While I was reading through opinions about the book, I came across one where people think of Holden as an irritating(or loathsome) kid and still like the book. What I don't understand is how anyone can like a book with a protagonist they don't relate to at all or don't admire even a little. For me it's the deciding factor, specially in a book which is focused entirely on its characters. Do you guys have any thoughts on this?


Karen Tulika wrote: ""

Maybe because while at the same time they find Holden irritating, or even loathsome, they still find him funny, insightful, smart- and know that he is certainly struggling with depression and anxiety- a lot of it due to his brothers death.



Karen deleted user wrote: "I am new to the group and very late to this discussion but even so I want to add my comments.

Count me in the camp that loves this book. I find Holden to be a very likable kid. Salinger did a good..."


I agree with this


message 14: by Nargus (last edited Jun 07, 2016 05:53AM) (new) - rated it 5 stars

Nargus | 567 comments I thought this book was amazing. I really did. Okay, I think I did enough horsing around in my review - but the reason I did it was it was the voice that I found so amazing (not to make fun of him!).

The voice definitely drew me in. The voice, the voice, the voice. I know this sounds cliche, but for want of a better word, it was so down-to-earth ... or maybe I could best describe as not phony! JD Salinger nailed it!

I found myself chuckling in the beginning and really liking the character. In the beginning, he describes stuff as phony, and you tend to agree with him.

Then it got to a point where I was like, okay ... so much hate. Apparently everyone is phony.

That's where I thought, okay, people can either hate him or love him. But that's when he starts to reveal his inner turmoil more so - which you can appreciate earlier on, but not so obviously - when he reveals it in such a vulnerable way - to the people around him, who couldn't care less. He's so lonely. For a good amount of days, all he does was meet up with people he doesn't care about and bum around in the meantime.

But there are people he cares about. His brother, his sister, his mother, and others. And I really loved how we came to understand the title - "the catcher in the rye". It really shows the kind of guy he is, who CARES too much. This aspect of his sensitivity is a positive thing, but it may also be his weakness. He feels sorry for people because he's so sensitive, even when it seems snobbish - like when he feels sorry for the guy with the less expensive suitcase.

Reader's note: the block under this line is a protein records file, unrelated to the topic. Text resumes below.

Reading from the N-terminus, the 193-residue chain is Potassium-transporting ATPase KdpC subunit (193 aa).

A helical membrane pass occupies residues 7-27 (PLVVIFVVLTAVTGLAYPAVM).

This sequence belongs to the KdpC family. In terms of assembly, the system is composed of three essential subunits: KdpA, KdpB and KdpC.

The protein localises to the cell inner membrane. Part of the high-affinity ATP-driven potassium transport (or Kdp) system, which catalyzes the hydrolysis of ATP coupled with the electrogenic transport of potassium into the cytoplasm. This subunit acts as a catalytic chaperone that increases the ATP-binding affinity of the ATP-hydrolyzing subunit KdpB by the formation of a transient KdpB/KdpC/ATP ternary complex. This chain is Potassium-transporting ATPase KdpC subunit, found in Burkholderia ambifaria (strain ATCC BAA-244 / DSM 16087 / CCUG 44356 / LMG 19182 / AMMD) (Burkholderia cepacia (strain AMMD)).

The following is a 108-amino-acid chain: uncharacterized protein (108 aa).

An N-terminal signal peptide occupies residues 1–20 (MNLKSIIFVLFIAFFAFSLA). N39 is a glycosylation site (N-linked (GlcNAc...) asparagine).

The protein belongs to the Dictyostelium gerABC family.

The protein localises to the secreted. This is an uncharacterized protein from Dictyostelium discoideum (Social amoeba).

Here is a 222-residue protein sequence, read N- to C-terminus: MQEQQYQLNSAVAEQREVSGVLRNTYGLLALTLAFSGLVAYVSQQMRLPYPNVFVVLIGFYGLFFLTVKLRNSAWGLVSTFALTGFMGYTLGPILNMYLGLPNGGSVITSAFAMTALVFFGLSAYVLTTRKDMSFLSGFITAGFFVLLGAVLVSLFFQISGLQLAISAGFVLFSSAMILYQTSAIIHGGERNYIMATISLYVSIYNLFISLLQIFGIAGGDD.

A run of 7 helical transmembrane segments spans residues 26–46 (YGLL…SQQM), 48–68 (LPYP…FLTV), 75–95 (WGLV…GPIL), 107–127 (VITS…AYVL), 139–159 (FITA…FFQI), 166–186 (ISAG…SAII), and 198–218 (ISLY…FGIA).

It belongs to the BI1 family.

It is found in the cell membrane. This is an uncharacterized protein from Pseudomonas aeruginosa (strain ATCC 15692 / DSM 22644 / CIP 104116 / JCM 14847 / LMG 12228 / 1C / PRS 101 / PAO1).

I loved the ending. His sister Phoebe is amazing, and his love for her is as well. Just having that one person to connect to, can make a big difference - no matter who it is, even if it is your little sister.


message 15: by Bob, Short Story Classics (new) - rated it 3 stars

Bob | 5017 comments Mod
The Catcher in the Rye by J.D. Salinger is our February 2018 Reread, this is the Spoiler Tread.


message 16: by Katy, New School Classics (new) - added it

Katy (kathy_h) | 9712 comments Mod
Just a tidbit of information: Between 1961 and 1982, The Catcher in the Rye was the most censored book in high schools and libraries in the United States.


Joseph Fountain | 293 comments This book killed me if you want to know the truth; it really did. It reminded me of a book I read a long time ago, I can’t remember the name, but it was the sort of book that makes you feel like crying half the time, and laughing half the time, and then just sort of puking the rest of the time. I’m always reading these books that make me want to cry and laugh and puke. It’s depressing if you want to know the truth. It really is.

Sorry...couldn't resist.

I've read this twice. I hated it the first time. I liked it quite a bit more the next time. I would have liked to reread it now (sorry, just too many things queued up right now), but I have a strong suspicion that I will like it much more the next time.

First, I think this book will resonate with anyone who was angsty as a teen. That's most teens right? Which, I think, accounts for its popularity...and also why I didn't care for it much. I was pretty chill as a teen.

Second, my first read, I don't think I ever got over disliking Holden. I've read a lot of classic lit since I first read The Catcher in the Rye, and I've learned I can dislike the main character, and still like the book.